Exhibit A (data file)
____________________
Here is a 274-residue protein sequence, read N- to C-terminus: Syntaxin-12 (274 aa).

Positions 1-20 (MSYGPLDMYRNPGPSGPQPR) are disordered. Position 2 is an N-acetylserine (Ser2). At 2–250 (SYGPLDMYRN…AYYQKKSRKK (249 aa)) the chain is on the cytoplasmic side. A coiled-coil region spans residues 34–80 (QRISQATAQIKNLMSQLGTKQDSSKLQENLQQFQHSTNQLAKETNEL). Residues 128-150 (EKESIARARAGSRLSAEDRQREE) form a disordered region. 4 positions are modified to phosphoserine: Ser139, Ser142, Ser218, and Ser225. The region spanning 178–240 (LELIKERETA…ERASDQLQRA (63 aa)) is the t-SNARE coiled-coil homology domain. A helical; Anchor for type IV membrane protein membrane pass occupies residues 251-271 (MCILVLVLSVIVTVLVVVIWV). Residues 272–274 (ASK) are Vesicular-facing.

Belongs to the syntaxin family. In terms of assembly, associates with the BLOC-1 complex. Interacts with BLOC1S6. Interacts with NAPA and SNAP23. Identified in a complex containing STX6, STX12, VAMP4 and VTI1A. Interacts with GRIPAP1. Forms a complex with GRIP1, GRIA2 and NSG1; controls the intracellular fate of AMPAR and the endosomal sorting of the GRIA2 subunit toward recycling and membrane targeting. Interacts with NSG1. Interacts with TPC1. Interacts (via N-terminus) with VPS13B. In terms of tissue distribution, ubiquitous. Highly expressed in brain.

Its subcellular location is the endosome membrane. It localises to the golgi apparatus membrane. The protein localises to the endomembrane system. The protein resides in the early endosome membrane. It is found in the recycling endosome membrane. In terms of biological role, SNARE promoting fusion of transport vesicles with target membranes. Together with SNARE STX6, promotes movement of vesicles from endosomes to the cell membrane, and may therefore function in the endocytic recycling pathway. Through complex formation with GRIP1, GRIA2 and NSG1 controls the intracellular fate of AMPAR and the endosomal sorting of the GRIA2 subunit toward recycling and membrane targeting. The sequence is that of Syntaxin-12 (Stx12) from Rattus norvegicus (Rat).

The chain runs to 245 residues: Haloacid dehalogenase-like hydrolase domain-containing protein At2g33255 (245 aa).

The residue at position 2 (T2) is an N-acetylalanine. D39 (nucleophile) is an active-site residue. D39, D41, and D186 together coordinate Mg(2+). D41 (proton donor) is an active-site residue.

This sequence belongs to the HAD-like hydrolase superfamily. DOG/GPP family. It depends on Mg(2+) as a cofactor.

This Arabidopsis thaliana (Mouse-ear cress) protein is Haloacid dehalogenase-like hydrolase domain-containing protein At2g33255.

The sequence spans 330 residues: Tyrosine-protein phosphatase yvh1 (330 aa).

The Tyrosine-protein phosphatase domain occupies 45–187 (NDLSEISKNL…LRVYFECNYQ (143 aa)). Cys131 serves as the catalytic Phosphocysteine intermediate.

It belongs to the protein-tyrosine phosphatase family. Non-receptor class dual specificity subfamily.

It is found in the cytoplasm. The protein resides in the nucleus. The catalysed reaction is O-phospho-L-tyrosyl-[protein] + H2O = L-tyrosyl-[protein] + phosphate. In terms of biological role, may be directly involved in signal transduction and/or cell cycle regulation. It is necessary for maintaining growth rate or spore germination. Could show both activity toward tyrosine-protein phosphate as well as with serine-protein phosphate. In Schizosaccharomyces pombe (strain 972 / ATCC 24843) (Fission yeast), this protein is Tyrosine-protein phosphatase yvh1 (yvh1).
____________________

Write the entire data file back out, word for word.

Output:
Here is a 274-residue protein sequence, read N- to C-terminus: Syntaxin-12 (274 aa).

Positions 1-20 (MSYGPLDMYRNPGPSGPQPR) are disordered. Position 2 is an N-acetylserine (Ser2). At 2–250 (SYGPLDMYRN…AYYQKKSRKK (249 aa)) the chain is on the cytoplasmic side. A coiled-coil region spans residues 34–80 (QRISQATAQIKNLMSQLGTKQDSSKLQENLQQFQHSTNQLAKETNEL). Residues 128-150 (EKESIARARAGSRLSAEDRQREE) form a disordered region. 4 positions are modified to phosphoserine: Ser139, Ser142, Ser218, and Ser225. The region spanning 178–240 (LELIKERETA…ERASDQLQRA (63 aa)) is the t-SNARE coiled-coil homology domain. A helical; Anchor for type IV membrane protein membrane pass occupies residues 251-271 (MCILVLVLSVIVTVLVVVIWV). Residues 272–274 (ASK) are Vesicular-facing.

Belongs to the syntaxin family. In terms of assembly, associates with the BLOC-1 complex. Interacts with BLOC1S6. Interacts with NAPA and SNAP23. Identified in a complex containing STX6, STX12, VAMP4 and VTI1A. Interacts with GRIPAP1. Forms a complex with GRIP1, GRIA2 and NSG1; controls the intracellular fate of AMPAR and the endosomal sorting of the GRIA2 subunit toward recycling and membrane targeting. Interacts with NSG1. Interacts with TPC1. Interacts (via N-terminus) with VPS13B. In terms of tissue distribution, ubiquitous. Highly expressed in brain.

Its subcellular location is the endosome membrane. It localises to the golgi apparatus membrane. The protein localises to the endomembrane system. The protein resides in the early endosome membrane. It is found in the recycling endosome membrane. In terms of biological role, SNARE promoting fusion of transport vesicles with target membranes. Together with SNARE STX6, promotes movement of vesicles from endosomes to the cell membrane, and may therefore function in the endocytic recycling pathway. Through complex formation with GRIP1, GRIA2 and NSG1 controls the intracellular fate of AMPAR and the endosomal sorting of the GRIA2 subunit toward recycling and membrane targeting. The sequence is that of Syntaxin-12 (Stx12) from Rattus norvegicus (Rat).

The chain runs to 245 residues: Haloacid dehalogenase-like hydrolase domain-containing protein At2g33255 (245 aa).

The residue at position 2 (T2) is an N-acetylalanine. D39 (nucleophile) is an active-site residue. D39, D41, and D186 together coordinate Mg(2+). D41 (proton donor) is an active-site residue.

This sequence belongs to the HAD-like hydrolase superfamily. DOG/GPP family. It depends on Mg(2+) as a cofactor.

This Arabidopsis thaliana (Mouse-ear cress) protein is Haloacid dehalogenase-like hydrolase domain-containing protein At2g33255.

The sequence spans 330 residues: Tyrosine-protein phosphatase yvh1 (330 aa).

The Tyrosine-protein phosphatase domain occupies 45–187 (NDLSEISKNL…LRVYFECNYQ (143 aa)). Cys131 serves as the catalytic Phosphocysteine intermediate.

It belongs to the protein-tyrosine phosphatase family. Non-receptor class dual specificity subfamily.

It is found in the cytoplasm. The protein resides in the nucleus. The catalysed reaction is O-phospho-L-tyrosyl-[protein] + H2O = L-tyrosyl-[protein] + phosphate. In terms of biological role, may be directly involved in signal transduction and/or cell cycle regulation. It is necessary for maintaining growth rate or spore germination. Could show both activity toward tyrosine-protein phosphate as well as with serine-protein phosphate. In Schizosaccharomyces pombe (strain 972 / ATCC 24843) (Fission yeast), this protein is Tyrosine-protein phosphatase yvh1 (yvh1).